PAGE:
James Paul Lewis Junior
We have looked at a number of Ponzi and Pyramid selling schemes over this series and have noted that there is an inherent design flaw in them. Ponzi schemes are totally reliant upon new members joining the scheme to pay the dividends promised to the earlier investors while pyramid schemes financially reward investors for recruiting new members. However, once the supply of new investors dries up, the whole edifice comes tumbling down.
The remarkable feature of Lewis’ Ponzi scheme is that it defied gravity for so long. It is estimated that it lasted for around 20 years, during which time Lewis had collected around $800 million from his investors – Lewis was one of them. His company was called Financial Advisory Consultants and was based in Lake Forest in Orange County, California. Many of his 5,200 clients were recruited by word of mouth, many through fellow churchgoers and church-based organisations. Initially, the minimum investment was $25,000 but as the fund began to start creaking, this was raised to $100,000.
Lewis span a good story, claiming that one of his funds delivered annual returns of 40% while the other generated a more modest 20%. He was able to sustain such high levels of return, he claimed, by leasing medical equipment, financing purchases of medical insurance, making commercial loans and buying and selling distressed businesses. To add a bit of glitz to the scam, Lewis claimed that his clients included a number of professional athletes and at least one movie star.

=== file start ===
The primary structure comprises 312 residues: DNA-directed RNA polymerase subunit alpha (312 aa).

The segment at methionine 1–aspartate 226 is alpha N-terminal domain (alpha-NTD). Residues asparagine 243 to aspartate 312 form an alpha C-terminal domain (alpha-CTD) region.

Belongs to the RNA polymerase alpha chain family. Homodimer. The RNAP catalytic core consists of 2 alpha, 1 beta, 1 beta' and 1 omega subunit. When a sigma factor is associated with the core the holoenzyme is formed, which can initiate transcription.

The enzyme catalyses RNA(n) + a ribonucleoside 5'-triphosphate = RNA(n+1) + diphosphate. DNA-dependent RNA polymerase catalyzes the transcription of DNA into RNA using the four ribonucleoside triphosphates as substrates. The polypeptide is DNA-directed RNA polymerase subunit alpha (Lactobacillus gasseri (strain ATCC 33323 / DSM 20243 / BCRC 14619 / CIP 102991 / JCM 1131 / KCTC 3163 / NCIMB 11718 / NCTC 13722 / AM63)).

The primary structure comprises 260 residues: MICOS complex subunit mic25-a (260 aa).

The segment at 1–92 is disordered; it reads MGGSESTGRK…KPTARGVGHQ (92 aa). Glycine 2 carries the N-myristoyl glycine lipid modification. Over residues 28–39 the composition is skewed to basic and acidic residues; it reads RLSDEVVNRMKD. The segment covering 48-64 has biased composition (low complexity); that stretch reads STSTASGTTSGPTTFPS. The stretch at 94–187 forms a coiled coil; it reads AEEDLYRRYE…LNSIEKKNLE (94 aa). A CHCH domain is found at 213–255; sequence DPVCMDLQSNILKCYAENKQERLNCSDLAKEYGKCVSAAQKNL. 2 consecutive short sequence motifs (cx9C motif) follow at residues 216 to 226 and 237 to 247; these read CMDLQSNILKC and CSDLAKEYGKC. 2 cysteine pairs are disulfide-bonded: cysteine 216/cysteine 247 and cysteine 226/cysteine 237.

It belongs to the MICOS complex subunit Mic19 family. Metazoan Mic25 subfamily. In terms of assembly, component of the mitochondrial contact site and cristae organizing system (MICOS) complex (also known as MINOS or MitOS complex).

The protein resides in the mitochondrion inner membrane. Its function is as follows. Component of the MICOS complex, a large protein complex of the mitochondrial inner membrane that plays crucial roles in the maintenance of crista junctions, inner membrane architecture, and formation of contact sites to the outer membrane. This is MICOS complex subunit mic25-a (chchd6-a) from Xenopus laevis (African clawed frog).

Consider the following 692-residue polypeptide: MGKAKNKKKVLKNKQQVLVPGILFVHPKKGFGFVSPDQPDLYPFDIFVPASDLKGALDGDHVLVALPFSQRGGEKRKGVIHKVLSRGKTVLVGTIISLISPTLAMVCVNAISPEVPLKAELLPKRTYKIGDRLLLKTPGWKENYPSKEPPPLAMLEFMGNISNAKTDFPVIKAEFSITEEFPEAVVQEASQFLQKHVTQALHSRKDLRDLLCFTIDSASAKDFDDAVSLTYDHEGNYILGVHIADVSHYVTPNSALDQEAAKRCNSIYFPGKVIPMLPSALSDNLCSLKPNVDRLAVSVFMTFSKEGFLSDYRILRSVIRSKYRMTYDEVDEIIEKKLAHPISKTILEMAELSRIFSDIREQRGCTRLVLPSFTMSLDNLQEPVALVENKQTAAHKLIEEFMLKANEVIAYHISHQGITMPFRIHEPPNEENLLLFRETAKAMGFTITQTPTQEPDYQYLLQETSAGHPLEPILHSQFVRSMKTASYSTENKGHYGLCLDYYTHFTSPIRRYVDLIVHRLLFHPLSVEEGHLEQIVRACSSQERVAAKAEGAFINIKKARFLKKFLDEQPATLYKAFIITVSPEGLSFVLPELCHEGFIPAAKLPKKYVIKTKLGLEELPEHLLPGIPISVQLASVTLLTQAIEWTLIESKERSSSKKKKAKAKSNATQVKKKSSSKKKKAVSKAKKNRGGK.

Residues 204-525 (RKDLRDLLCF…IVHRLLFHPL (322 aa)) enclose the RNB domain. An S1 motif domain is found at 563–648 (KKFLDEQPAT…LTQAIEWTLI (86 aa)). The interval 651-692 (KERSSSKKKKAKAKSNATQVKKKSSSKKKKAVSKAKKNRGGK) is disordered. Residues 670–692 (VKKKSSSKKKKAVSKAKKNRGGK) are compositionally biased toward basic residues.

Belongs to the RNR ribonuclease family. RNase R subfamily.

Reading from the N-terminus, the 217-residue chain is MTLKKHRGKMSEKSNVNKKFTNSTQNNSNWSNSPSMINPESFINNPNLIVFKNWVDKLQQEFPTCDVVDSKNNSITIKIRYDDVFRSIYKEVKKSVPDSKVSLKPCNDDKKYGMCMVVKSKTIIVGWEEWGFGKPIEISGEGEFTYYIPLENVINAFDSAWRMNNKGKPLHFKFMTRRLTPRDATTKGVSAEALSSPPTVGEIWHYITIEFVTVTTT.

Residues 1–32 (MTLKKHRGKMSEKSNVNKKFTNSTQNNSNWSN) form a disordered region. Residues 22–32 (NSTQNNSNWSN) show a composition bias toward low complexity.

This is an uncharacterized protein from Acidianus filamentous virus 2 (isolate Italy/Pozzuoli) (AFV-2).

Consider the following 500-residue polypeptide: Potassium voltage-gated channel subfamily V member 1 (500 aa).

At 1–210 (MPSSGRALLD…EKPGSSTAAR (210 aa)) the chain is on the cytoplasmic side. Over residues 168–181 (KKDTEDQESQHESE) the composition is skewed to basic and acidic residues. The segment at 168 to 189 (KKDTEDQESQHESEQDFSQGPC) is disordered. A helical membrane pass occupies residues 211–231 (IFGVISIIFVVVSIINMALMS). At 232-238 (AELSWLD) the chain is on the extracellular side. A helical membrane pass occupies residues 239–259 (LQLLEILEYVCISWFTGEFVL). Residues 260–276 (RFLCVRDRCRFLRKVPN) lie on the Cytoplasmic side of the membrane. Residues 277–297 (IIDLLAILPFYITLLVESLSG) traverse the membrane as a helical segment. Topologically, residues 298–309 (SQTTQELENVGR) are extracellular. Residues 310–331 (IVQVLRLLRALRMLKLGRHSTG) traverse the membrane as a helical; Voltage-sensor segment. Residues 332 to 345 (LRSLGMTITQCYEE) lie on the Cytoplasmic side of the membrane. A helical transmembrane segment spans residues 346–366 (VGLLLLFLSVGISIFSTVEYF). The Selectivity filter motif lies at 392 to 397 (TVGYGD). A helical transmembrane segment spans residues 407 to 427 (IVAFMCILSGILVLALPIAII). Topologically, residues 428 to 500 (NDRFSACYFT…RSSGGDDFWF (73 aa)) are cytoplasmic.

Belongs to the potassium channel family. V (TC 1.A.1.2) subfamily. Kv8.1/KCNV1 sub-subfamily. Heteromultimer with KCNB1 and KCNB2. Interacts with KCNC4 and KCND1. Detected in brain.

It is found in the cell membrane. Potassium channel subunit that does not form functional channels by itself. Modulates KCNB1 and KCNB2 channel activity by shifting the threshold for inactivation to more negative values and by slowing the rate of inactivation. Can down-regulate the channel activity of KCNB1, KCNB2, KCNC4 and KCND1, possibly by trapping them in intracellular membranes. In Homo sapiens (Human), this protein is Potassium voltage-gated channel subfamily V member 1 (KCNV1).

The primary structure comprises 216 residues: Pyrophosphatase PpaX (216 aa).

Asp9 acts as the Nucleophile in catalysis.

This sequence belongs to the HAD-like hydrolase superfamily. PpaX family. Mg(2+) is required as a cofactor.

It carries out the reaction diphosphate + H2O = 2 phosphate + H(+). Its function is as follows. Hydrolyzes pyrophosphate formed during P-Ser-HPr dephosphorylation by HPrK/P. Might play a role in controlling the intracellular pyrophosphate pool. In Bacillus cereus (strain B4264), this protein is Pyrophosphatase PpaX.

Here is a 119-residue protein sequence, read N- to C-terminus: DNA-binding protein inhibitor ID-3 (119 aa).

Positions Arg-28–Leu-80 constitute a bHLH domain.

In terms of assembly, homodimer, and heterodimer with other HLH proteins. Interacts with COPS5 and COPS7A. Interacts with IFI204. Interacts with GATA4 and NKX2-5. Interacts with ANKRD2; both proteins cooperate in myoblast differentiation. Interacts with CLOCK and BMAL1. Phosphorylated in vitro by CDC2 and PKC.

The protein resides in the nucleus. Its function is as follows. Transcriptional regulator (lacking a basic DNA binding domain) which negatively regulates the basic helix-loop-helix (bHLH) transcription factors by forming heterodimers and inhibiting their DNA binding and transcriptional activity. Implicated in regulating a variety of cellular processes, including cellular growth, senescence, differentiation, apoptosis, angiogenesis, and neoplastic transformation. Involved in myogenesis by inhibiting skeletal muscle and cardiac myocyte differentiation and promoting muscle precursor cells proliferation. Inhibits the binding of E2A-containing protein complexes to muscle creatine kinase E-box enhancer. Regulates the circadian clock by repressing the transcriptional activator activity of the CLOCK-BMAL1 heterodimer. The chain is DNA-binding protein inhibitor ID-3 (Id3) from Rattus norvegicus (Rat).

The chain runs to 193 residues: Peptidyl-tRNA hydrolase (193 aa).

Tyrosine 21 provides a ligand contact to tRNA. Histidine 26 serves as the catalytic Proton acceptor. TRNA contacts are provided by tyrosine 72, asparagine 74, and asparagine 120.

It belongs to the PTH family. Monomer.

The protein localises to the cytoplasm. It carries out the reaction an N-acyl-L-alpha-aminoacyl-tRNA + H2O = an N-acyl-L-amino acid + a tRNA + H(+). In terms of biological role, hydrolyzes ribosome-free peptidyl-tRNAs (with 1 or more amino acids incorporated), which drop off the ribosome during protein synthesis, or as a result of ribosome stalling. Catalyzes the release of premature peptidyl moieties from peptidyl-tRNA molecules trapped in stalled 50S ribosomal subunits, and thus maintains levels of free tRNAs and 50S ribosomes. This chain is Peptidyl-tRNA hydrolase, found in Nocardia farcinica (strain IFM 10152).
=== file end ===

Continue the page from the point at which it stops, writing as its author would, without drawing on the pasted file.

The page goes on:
In reality, however, Lewis was paying the high levels of dividends from the investments of the newer recruits as well as using some of the funds to finance a lavish lifestyle. Rather like George Best, he spent a lot of money on booze, birds and fast cars. The rest he just squandered. But the money kept coming in, many of his investors putting their life savings into a fund that promised returns that seemed too good to be true. Of course, they were.
The writing was on the wall in 2003 when Lewis was unable to meet dividend payments. Investors became suspicious but he placated them and bought some time by claiming that the Department of Homeland Security had frozen the funds. This, naturally, was bunkum and when there was still no sign of the promised dividends, the FBI were invited to investigate. Lewis did then what any self-respecting fraudster does when the net tightens around him – he fled.
An arrest warrant was issued on January 14th 2004 and after a narrow escape in Tallahassee, Lewis was arrested in Houston. The investigations showed the extent of Lewis’ scam. Instead of the $814 million in clients’ assets he was supposed to have had, his company’s bank accounts held just $2.3m. Even at the time that his funds were allegedly frozen, Lewis helped himself to $3million and amongst the assets the FBI seized were five cars including two Mercedes and a BMW. A letter dating to 2001 showed that Lewis had speculated on high-risk currency trading – naturally, Lewis lost $6.5 million on that occasion.
On trial in 2006 – Lewis received 30 years and was ordered to repay $156 million – Judge Carney called the scheme a “crime against humanity” because many of its victims were elderly and had lost their life savings. Only $11 million was ever recovered.